Scripps: New Life for Old Media
11/14/2013 8:00 am EST
Our latest recommendation is an object lesson in how a legacy media company can reinvent itself, suggests John Persinos in Personal Finance.
Since Scripps Networks Interactive (SNI) was spun-off from old line E. W. Scripps Co. (SSP) in 1994, Scripps Networks has forged several distinct brand names under the general rubric of lifestyle media.
Its bevy of popular channels include the Do-it-Yourself (DIY) Network, Food Network, Cooking Channel, Travel Channel, and Great American Country (GAC).
Scripps Networks' platforms include television, digital, mobile, Internet satellite radio, magazines, and books. The company is now unveiling its Food Network in emerging Asian markets, to tap the region's growing infatuation with all things Western.
In addition to the US, the Food Network already operates in the United Kingdom, Europe, the Middle East, and Africa.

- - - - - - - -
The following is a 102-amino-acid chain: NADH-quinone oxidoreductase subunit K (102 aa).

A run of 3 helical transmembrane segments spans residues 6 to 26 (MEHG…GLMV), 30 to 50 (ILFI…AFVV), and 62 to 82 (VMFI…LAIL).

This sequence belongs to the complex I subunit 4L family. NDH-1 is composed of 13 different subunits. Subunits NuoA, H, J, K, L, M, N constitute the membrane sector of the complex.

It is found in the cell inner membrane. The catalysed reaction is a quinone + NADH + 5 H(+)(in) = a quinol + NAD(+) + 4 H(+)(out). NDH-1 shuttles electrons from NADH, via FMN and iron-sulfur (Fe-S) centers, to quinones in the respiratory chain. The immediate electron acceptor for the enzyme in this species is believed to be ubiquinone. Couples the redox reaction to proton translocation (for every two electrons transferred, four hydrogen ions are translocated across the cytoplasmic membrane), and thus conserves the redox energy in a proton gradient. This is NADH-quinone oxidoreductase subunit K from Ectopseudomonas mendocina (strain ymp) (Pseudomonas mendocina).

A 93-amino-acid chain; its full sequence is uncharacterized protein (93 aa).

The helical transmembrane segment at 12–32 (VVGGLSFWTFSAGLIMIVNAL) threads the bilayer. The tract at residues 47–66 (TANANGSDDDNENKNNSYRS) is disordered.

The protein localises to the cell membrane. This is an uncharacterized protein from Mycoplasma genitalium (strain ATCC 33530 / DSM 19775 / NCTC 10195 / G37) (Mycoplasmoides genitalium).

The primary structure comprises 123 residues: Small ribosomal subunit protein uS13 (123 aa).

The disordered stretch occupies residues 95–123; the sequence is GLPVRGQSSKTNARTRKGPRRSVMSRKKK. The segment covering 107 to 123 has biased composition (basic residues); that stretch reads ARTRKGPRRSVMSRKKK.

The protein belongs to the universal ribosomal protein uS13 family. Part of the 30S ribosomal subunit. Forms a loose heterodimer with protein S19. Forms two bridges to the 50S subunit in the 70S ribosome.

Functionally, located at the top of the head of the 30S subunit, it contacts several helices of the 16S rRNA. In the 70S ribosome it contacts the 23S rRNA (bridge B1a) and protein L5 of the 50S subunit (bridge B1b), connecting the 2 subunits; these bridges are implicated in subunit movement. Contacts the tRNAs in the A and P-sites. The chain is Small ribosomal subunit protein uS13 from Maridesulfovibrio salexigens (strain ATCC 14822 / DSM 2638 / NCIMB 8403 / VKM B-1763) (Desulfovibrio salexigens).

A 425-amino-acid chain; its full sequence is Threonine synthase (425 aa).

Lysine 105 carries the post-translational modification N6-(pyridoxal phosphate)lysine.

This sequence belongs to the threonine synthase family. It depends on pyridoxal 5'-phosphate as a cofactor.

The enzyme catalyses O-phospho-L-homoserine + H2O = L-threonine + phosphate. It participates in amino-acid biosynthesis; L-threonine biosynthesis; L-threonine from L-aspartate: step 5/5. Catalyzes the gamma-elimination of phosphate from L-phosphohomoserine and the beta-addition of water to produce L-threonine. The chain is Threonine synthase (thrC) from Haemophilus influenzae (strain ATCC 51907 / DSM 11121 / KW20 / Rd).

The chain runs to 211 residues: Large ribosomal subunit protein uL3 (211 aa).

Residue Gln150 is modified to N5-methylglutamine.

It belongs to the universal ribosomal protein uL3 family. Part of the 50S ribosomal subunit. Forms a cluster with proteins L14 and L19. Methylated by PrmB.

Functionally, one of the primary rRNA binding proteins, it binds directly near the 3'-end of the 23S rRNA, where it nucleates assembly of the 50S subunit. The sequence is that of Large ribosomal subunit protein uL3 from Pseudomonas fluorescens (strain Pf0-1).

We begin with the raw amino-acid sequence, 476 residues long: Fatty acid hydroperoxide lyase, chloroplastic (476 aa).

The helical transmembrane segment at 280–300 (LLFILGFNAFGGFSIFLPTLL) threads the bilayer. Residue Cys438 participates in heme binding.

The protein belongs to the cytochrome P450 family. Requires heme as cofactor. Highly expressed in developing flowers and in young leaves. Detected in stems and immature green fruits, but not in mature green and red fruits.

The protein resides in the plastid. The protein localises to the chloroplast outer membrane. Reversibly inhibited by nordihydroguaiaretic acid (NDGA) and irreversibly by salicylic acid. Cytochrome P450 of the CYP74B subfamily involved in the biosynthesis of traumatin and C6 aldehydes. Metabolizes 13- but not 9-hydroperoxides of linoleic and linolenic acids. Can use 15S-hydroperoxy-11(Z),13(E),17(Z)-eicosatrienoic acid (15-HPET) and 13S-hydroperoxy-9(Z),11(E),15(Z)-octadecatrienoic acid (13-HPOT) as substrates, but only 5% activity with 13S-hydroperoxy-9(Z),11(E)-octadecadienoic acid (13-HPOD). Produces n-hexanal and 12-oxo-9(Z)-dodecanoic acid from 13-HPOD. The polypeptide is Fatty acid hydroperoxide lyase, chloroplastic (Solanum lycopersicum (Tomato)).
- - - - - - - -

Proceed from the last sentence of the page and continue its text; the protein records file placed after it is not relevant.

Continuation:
Financially struggling media companies have been spinning off their print legacy businesses, to isolate low-growth segments from more volatile entertainment divisions.
The strategy looks good on paper, but not all spin-offs have succeeded, as many of these newly independent entities consistently post disappointing operating results.
One reason is that jettisoned publishing divisions once provided reliable—albeit unspectacular—revenues from subscriptions, advertising, and classifieds.
This stream of steady revenue provided a buffer against the more unpredictable performance of entertainment divisions. A single big-budget movie flop can sink a company's quarter—or entire year.
However, Scripps Networks has successfully emphasized media niches for a public that no longer exhibits monolithic taste. The company reported that second-quarter earnings rose 12.2% year-over-year to $160 million, for $1.08 in EPS.
Second-quarter revenue increased 11% to $655 million, driven by growing advertising and affiliate fee revenue.
Scripps has been riding robust overall advertising expenditures, a trend that's expected to continue into next year.
Management raised its full-year revenue guidance to 9% to 10% growth, from its prior forecast of 7% to 9%.
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